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We have a charming once-feral puppy. We've had him for two months and only just got him going on regular walks in the last week. (see How do I convince my dog that a collar or harness is not the end of the world? for more on that). The thing is, he's absolutely terrified of our elevator. He sits in the corner shivering. I'd take the stairs but... well that's another issue. He hates them. Given the choice, he'll run to the elevator and then shake the whole ride.

I tend to say soothing things like "you're a good dog." and "it's okay" but I've read that I'm just reinforcing his fear. How should I handle his fear?

He has to go downstairs a few times a day, and I hate traumatizing him. Should I just ignore his fear and figure he'll get desensitized eventually? Or can I do something to make it easier on him?

  • Well maybe you should carry him down the stairs. Or optionally treats would work. If you have some treats he probably will follow you down the stairs if not then try the elevator and see if he behaves. Has he ever climbed stairs before? you could train him. – Blender Warrior May 23 '14 at 20:13
  • @PsychOPhobiA he's a recently feral rescue, carrying him isn't an option yet. He's still very wary of us. And treats don't interest him, not when he's frightened. I'm really interested in figuring out how to respond appropriately to fearful situations that can't be avoided. – Amanda May 23 '14 at 20:24
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    How does he react if you squat down beside him and, for example, just maintain contact with his body through your leg? – ClickRick May 25 '14 at 15:40
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Don't coo at a dog who is nervous, but you can reassure him with calm, confident, ordinary talking. Show him by example that you are not worried. If you allow yourself to become worried because of his anxiety, you'll be confirming his suspicion that there is something to worry about.

Ideally this is an elevator you can divert for desensitization training for five minutes several times a day. If so arrange to hold the elevator on your floor while you do the exercises and don't allow it to move at least until he is confident in it when it is still. Exercises include:

  1. Going in, getting a delicious (high value) treat, and then coming back out again without going to another floor.
  2. Going in, letting the door close, getting a delicious treat, and then opening the door and coming back out again without going to another floor.
  3. Eating all meals inside the elevator, without going to another floor. This is the part that will hold the elevator up for 5-15 minutes.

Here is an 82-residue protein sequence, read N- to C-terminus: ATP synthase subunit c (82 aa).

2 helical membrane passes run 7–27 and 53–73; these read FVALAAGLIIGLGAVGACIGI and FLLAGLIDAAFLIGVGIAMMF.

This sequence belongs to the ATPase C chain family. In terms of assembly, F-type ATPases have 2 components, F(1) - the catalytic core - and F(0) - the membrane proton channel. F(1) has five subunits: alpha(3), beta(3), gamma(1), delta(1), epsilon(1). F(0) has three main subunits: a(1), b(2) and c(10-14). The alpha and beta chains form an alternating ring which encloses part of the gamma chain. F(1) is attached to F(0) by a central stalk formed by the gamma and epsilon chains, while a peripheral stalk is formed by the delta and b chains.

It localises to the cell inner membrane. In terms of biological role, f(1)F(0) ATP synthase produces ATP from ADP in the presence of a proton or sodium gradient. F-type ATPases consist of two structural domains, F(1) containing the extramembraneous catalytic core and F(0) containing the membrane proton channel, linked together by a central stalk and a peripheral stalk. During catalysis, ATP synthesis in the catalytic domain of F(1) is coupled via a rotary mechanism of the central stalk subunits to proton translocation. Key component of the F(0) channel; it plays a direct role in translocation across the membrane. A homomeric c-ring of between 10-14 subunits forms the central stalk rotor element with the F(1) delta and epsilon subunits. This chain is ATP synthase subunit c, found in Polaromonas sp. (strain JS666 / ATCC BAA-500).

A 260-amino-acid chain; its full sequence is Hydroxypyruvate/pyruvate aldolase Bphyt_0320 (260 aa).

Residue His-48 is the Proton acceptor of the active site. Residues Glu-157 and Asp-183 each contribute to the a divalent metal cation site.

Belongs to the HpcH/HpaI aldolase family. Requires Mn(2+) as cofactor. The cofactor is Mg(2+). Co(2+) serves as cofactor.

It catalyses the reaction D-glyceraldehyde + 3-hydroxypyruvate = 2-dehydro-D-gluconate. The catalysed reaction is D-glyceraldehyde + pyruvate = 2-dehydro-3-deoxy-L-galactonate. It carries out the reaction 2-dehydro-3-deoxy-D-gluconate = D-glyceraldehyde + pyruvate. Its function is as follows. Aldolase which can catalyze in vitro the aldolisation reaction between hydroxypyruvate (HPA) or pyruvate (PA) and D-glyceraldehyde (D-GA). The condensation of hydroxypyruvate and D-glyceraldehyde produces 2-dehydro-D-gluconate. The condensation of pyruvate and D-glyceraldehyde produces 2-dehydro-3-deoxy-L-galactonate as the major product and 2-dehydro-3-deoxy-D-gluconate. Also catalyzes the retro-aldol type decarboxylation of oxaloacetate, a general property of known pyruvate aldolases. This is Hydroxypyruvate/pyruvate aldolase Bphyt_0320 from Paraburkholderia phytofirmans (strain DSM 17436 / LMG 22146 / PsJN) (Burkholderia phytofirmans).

4. Going in and playing with a toy with your dog for a minute or two, then back out with no ride.

Try to assess what specifically about the elevator it is that makes him uncomfortable. If you think it is primarily the texture of the floor (slippery) or that the floor moves, then choose a bath mat with a rubber backing to be his elevator "magic carpet." If you think it is the vibration, or a combination of the vibration and floor texture, then choose a piece of 4" thick high density furniture foam (available at craft stores by the yard), or just rip the cover off an old sofa cushion and cut to size.

Spend time in your home teaching your dog to lie on his personal magic carpet. Make it the most wonderful place in the world to be. Feed him his meals on the carpet. Give him treats every time he lies on the carpet. Ask him to lie on it and load him with praise and attention when he does. Good things happen when he is on that carpet. You can grab a spray bottle of DAP (dog appeasing pheromones) and spritz the magic carpet with that or just cover it with a dirty tee-shirt that smells like you.

When he's okay going into the elevator and coming back out and he thinks his magic carpet is super fantastic, then it's time to combine the two exercises for a ride. Up until this point, I'd try to carry him down the stairs, even if the thinks the stairs are worse. Any unpleasant experiences with the elevator will undo counter conditioning progress until he's ready for this part.

Now during the ride you can praise the snot out of him and give him loads of positive attention for lying on his magic carpet. He's already used to that. Being on the carpet is good and it's something you've consistently highly approved of in the past. So lay it on thick and say whatever word you've given to the carpet over and over so he knows that's what you're making the fuss about. "Look at Joey on his carpet! He's such a clever boy and it's such a wonderful carpet." And so on.

Later you can wean him off of the carpet, but for a while it's going to be his security blanket. The nifty thing is that because it is portable you'll be able to use it for more than elevator rides. You can use it for anything he finds stressful, such as a trip to the vet or a car ride. Get him over the initial hump and then gradually wean him off so that he builds confidence in himself and trust in you even when the carpet is not present. Remember to always keep that carpet charged with loads of good things like dinner, treats and loads of affection at home so he can carry those positive associations with him when he needs to go someplace stressful.

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  • We couldn't monopolize the elevator for training, but I started taking him with me to take out the trash or do the laundry and rewarding him without cooing. Mostly, it just took time. But I appreciate the thorough answer so I'm going to accept it. – Amanda Aug 7 '14 at 12:13

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